16 July 2008

City Lands

islands of plurality: the case of Toronto Foreign Island Concept: Infrastructures reinforce distinct communities which stand separated. This middle ground island becomes a shared platform for exchange.

Neeraj Bhatia
Debates on immigration policy often focus on the number of immigrants a country can absorb without threatening the nation’s overall identity. Immigration is predicated on the notion of the assimilating melting pot, imposing a common bond between constituencies. From Hannah Arendt to Richard Sennett, it is felt that this common bond not only creates the public sphere, it reaffirms a sense of reality, reduces isolation and promotes trust. Arendt posits that the public sphere, while rooted in the common bond, also requires distinction, or plurality — the dialectical condition of our equality, in that we are human, and our distinction, in individual viewpoints. The melting pot, however, sought homogeneity to tame the chaos of diversity. More recently, a ‘salad bowl’ model, based on the dialectic notion of the heterogeneous whole, or multicultural pluralism asks ‘what is the common bond’, or the ‘salad dressing’? Where does the multicultural city come together to celebrate its collective concerns and distinct characteristics?

To answer this question, we can look to cities wherein multiculturalism is prevalent. Toronto and Vancouver top the list, only to be superseded by Miami. Intriguingly, all three cities sit in geographically separated zones; Miami as an appendage to the United States embracing the Caribbean, Vancouver behind the wall of the Rocky Mountains adjacent to the Pacific, and Toronto in Southern Ontario – a peninsula that effectively digs into the United States. Unlike Miami or Vancouver, whose separation is largely morphological in nature and attracts a more homogeneous immigrant population, Toronto’s ambiguous position, created through its adjacency to a political divide, absorbed a mosaic of immigrants. Presently, Toronto is made up of 44% foreign-born residents, 43% visible minorities, and a variety of religious groups.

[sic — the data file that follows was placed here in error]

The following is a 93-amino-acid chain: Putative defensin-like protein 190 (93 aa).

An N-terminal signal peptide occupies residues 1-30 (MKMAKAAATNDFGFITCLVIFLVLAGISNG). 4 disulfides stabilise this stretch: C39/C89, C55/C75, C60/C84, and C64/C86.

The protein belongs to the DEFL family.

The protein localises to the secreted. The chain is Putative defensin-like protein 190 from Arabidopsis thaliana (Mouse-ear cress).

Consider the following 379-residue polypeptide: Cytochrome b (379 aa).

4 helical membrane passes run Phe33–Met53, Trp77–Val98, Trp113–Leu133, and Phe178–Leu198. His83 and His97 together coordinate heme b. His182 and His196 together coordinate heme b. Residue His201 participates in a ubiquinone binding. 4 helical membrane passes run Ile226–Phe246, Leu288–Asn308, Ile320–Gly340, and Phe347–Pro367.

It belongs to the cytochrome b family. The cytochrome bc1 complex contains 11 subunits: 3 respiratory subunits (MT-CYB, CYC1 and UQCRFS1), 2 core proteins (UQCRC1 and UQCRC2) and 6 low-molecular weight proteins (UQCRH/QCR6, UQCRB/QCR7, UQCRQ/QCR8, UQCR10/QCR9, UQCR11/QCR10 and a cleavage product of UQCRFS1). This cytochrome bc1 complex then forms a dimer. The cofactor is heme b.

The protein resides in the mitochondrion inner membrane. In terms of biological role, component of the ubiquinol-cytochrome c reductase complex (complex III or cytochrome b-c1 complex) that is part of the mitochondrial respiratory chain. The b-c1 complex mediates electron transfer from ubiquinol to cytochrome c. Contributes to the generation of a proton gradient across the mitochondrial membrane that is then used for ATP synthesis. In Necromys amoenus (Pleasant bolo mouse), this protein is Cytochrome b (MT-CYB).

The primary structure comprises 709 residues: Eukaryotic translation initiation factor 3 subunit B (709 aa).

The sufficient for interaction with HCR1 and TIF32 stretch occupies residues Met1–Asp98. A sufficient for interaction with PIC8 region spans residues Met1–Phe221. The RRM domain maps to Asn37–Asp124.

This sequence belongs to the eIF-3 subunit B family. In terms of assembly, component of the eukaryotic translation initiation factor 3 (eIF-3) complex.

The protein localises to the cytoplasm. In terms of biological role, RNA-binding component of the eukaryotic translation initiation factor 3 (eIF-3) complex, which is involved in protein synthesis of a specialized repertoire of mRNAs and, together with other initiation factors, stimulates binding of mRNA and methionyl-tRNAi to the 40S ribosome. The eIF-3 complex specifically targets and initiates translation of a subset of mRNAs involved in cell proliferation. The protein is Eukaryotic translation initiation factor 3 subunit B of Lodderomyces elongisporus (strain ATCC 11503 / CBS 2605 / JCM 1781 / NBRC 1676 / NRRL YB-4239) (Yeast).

Toronto’s location has linked it more directly to the United States than other Canadian cities. For instance, Queen Elizabeth Way, built in 1939, was one of the first major highways in Canada and connected Toronto to Buffalo’s industry and tourists. An expressway between Toronto and MontrĂ©al was not built for another twenty years. As far back as the 1920s, massive investments from American companies poured into Toronto5, continuing into the 1950s and 60s: in 1954, Toronto had 48 foreign-owned branch plants, including Ford and American Motors. More than two-thirds of the companies in New York City sought sites in and around Toronto6, which was preferred to MontrĂ©al because of its location (situated at the point of convergence of transport lines leading in all directions), language, and larger labour market.